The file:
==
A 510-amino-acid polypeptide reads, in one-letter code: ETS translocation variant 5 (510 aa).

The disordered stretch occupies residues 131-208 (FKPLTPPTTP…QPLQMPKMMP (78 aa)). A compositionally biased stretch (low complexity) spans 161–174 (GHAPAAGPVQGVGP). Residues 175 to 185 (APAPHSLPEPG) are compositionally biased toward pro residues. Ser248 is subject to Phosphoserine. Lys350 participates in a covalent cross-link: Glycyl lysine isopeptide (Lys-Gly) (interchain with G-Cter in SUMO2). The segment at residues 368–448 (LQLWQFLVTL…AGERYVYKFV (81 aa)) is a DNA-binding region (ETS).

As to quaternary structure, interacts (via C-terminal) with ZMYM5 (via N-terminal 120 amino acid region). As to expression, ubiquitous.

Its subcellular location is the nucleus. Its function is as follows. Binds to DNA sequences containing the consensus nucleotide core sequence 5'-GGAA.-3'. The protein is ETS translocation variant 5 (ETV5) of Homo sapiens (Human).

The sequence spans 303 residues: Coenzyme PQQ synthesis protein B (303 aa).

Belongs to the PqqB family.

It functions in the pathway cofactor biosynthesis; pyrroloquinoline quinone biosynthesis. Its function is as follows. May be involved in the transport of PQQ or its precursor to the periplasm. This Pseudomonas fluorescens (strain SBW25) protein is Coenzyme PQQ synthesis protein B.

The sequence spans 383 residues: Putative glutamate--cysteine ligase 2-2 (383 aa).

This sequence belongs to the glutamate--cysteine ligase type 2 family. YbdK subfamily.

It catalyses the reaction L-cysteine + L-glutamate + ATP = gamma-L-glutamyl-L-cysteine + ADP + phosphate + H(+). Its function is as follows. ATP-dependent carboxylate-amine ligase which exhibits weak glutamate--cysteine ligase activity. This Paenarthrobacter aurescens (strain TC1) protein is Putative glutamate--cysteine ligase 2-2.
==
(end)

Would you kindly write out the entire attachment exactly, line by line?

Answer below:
A 510-amino-acid polypeptide reads, in one-letter code: ETS translocation variant 5 (510 aa).

The disordered stretch occupies residues 131-208 (FKPLTPPTTP…QPLQMPKMMP (78 aa)). A compositionally biased stretch (low complexity) spans 161–174 (GHAPAAGPVQGVGP). Residues 175 to 185 (APAPHSLPEPG) are compositionally biased toward pro residues. Ser248 is subject to Phosphoserine. Lys350 participates in a covalent cross-link: Glycyl lysine isopeptide (Lys-Gly) (interchain with G-Cter in SUMO2). The segment at residues 368–448 (LQLWQFLVTL…AGERYVYKFV (81 aa)) is a DNA-binding region (ETS).

As to quaternary structure, interacts (via C-terminal) with ZMYM5 (via N-terminal 120 amino acid region). As to expression, ubiquitous.

Its subcellular location is the nucleus. Its function is as follows. Binds to DNA sequences containing the consensus nucleotide core sequence 5'-GGAA.-3'. The protein is ETS translocation variant 5 (ETV5) of Homo sapiens (Human).

The sequence spans 303 residues: Coenzyme PQQ synthesis protein B (303 aa).

Belongs to the PqqB family.

It functions in the pathway cofactor biosynthesis; pyrroloquinoline quinone biosynthesis. Its function is as follows. May be involved in the transport of PQQ or its precursor to the periplasm. This Pseudomonas fluorescens (strain SBW25) protein is Coenzyme PQQ synthesis protein B.

The sequence spans 383 residues: Putative glutamate--cysteine ligase 2-2 (383 aa).

This sequence belongs to the glutamate--cysteine ligase type 2 family. YbdK subfamily.

It catalyses the reaction L-cysteine + L-glutamate + ATP = gamma-L-glutamyl-L-cysteine + ADP + phosphate + H(+). Its function is as follows. ATP-dependent carboxylate-amine ligase which exhibits weak glutamate--cysteine ligase activity. This Paenarthrobacter aurescens (strain TC1) protein is Putative glutamate--cysteine ligase 2-2.